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 ARCHIVED TOPIC: 2 Gold Tone ML -1 Missing Link Baritone Banjo Questions


Please note this is an archived topic, so it is locked and unable to be replied to. You may, however, start a new topic and refer to this topic with a link: http://www.banjohangout.org/archive/379977

timacn - Posted - 12/21/2021:  17:01:06


The Gold Tone ML-1 is a beautiful looking and sounding banjo, but the smooth black head, though nice looking, seems slippery to me. My fingers slip when I plant my hand to pick. Does anybody know what the crown size for a replacement head would be? The banjo has a 12 inch pot. (Of course, I guess I could put some black tape in the area where I plant my fingers to prevent the slipping)

Also: the bridge height on the banjo is a very high 7/8." Can this be lowered or would that lower the action of those thicker baritone strings too much?

Thanks for your help.

jasonlampel - Posted - 12/28/2021:  16:22:19


Not sure about the head size to replace but You may be able to switch to a slightly shorter bridge. You would have to adjust the neck angle though and I wouldn’t go too far with it. And you still may get some buzzing with those strings. Also you need a bridge with the same radius.

I was thinking about experimenting with a little bit lighter strings, has anyone tried this?


Edited by - jasonlampel on 12/28/2021 16:24:16

Tractor1 - Posted - 12/28/2021:  17:04:04


I built the first banjo christened a baritone a year or 2 before bela's came out.. I have a regular height bridge and feel that his suggested string gauges are way overboard. The wrapped outer strings would wear really quick. the g string on a regular banjo would run from 14 to 16 his outside g strings [same g]were something like 18s.I actually run 14s and a longer scale neck by about 1 and a half inches. can't say how hard to change the neck angle though.that would be in order to drop the bridge height--- and yes i know bela plays better than me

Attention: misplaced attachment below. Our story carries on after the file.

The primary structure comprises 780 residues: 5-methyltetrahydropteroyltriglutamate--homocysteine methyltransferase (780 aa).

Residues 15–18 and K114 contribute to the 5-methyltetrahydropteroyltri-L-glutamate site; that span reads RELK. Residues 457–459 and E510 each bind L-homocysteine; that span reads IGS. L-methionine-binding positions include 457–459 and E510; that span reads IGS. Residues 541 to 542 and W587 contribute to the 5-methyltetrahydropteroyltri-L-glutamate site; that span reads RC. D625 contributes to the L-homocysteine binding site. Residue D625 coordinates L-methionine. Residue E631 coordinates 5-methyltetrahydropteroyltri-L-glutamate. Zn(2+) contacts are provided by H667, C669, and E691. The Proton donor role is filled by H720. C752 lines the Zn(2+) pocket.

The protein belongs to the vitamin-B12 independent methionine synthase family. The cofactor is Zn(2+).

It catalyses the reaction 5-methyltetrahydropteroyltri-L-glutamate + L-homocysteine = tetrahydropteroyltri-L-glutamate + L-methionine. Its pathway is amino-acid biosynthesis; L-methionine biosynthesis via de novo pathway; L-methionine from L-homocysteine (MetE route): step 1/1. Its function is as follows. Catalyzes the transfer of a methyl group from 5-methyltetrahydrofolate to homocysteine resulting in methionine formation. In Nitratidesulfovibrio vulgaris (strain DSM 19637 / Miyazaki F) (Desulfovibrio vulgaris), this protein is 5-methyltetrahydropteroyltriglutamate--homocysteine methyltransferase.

Ken LeVan - Posted - 12/28/2021:  18:08:39


Reading on the Goldtone website, it's a 12" banjo with a 26 1/4" scale.  I don't know what the missing link part is (?) 



I make 12" banjos with 26 1/4" scales all the time—they are pretty normal, and you can string them any way you want.  They are recommending really heavy strings, but you could put any strings you wanted on it.  The missing link part must be the heavy strings they recommend—that's all I can figure out.



I'd love to hear an explanation, because I'm missing something (no pun intended).


Edited by - Ken LeVan on 12/28/2021 18:09:16

Tractor1 - Posted - 12/28/2021:  20:02:35


It was aimed at bluegrass pickers . Being a grass type ,but liking to sing things lower I have kept a low tuned masterclone for years. Finally got around to building one with a twelve inch pot and longer scale.Also a reg sized gibson resonator was fitted . I called it a baritone because those guitar players doing similar used that word. Baritone is the note range .but can't say if it matches the standard baritone range. A year or 2 later bela invented the same thing --The missing link part is between the regular G and the goldtone cello tuning.